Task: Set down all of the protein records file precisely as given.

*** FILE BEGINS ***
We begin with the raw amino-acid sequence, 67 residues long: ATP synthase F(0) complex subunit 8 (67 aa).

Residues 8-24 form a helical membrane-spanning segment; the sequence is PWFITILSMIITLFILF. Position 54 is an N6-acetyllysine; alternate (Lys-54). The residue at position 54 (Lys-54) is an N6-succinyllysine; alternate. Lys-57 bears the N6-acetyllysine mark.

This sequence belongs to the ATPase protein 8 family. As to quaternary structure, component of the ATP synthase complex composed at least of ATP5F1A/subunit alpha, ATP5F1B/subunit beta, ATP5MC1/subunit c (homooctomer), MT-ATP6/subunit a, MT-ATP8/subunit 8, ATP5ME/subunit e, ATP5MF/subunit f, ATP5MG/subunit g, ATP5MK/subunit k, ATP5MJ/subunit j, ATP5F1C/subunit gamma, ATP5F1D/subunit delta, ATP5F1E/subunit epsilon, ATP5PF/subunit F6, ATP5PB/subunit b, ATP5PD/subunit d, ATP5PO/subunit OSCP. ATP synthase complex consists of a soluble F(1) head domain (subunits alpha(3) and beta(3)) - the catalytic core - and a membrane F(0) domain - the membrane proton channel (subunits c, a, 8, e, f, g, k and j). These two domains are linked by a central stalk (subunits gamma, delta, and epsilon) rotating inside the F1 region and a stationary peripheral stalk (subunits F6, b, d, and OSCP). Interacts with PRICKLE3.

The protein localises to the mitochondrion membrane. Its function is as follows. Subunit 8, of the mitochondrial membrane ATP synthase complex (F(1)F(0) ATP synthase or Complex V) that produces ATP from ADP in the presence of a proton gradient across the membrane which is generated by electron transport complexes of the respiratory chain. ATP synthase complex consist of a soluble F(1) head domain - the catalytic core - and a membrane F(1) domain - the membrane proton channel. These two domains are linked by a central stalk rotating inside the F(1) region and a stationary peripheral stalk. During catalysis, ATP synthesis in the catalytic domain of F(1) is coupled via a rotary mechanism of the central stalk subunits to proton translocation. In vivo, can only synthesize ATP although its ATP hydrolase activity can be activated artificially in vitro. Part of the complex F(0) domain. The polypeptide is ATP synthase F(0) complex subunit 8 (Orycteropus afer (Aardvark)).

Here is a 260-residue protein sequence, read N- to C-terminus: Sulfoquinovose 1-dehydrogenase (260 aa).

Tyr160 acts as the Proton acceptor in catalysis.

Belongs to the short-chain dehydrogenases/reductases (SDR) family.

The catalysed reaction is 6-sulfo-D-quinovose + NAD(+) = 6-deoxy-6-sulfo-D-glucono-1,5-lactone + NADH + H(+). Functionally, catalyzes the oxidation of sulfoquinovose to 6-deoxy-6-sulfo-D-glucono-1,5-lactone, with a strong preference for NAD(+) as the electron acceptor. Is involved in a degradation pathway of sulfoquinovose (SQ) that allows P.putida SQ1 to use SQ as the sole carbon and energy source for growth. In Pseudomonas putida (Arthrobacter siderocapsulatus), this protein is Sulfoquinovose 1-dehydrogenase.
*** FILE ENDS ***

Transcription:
We begin with the raw amino-acid sequence, 67 residues long: ATP synthase F(0) complex subunit 8 (67 aa).

Residues 8-24 form a helical membrane-spanning segment; the sequence is PWFITILSMIITLFILF. Position 54 is an N6-acetyllysine; alternate (Lys-54). The residue at position 54 (Lys-54) is an N6-succinyllysine; alternate. Lys-57 bears the N6-acetyllysine mark.

This sequence belongs to the ATPase protein 8 family. As to quaternary structure, component of the ATP synthase complex composed at least of ATP5F1A/subunit alpha, ATP5F1B/subunit beta, ATP5MC1/subunit c (homooctomer), MT-ATP6/subunit a, MT-ATP8/subunit 8, ATP5ME/subunit e, ATP5MF/subunit f, ATP5MG/subunit g, ATP5MK/subunit k, ATP5MJ/subunit j, ATP5F1C/subunit gamma, ATP5F1D/subunit delta, ATP5F1E/subunit epsilon, ATP5PF/subunit F6, ATP5PB/subunit b, ATP5PD/subunit d, ATP5PO/subunit OSCP. ATP synthase complex consists of a soluble F(1) head domain (subunits alpha(3) and beta(3)) - the catalytic core - and a membrane F(0) domain - the membrane proton channel (subunits c, a, 8, e, f, g, k and j). These two domains are linked by a central stalk (subunits gamma, delta, and epsilon) rotating inside the F1 region and a stationary peripheral stalk (subunits F6, b, d, and OSCP). Interacts with PRICKLE3.

The protein localises to the mitochondrion membrane. Its function is as follows. Subunit 8, of the mitochondrial membrane ATP synthase complex (F(1)F(0) ATP synthase or Complex V) that produces ATP from ADP in the presence of a proton gradient across the membrane which is generated by electron transport complexes of the respiratory chain. ATP synthase complex consist of a soluble F(1) head domain - the catalytic core - and a membrane F(1) domain - the membrane proton channel. These two domains are linked by a central stalk rotating inside the F(1) region and a stationary peripheral stalk. During catalysis, ATP synthesis in the catalytic domain of F(1) is coupled via a rotary mechanism of the central stalk subunits to proton translocation. In vivo, can only synthesize ATP although its ATP hydrolase activity can be activated artificially in vitro. Part of the complex F(0) domain. The polypeptide is ATP synthase F(0) complex subunit 8 (Orycteropus afer (Aardvark)).

Here is a 260-residue protein sequence, read N- to C-terminus: Sulfoquinovose 1-dehydrogenase (260 aa).

Tyr160 acts as the Proton acceptor in catalysis.

Belongs to the short-chain dehydrogenases/reductases (SDR) family.

The catalysed reaction is 6-sulfo-D-quinovose + NAD(+) = 6-deoxy-6-sulfo-D-glucono-1,5-lactone + NADH + H(+). Functionally, catalyzes the oxidation of sulfoquinovose to 6-deoxy-6-sulfo-D-glucono-1,5-lactone, with a strong preference for NAD(+) as the electron acceptor. Is involved in a degradation pathway of sulfoquinovose (SQ) that allows P.putida SQ1 to use SQ as the sole carbon and energy source for growth. In Pseudomonas putida (Arthrobacter siderocapsulatus), this protein is Sulfoquinovose 1-dehydrogenase.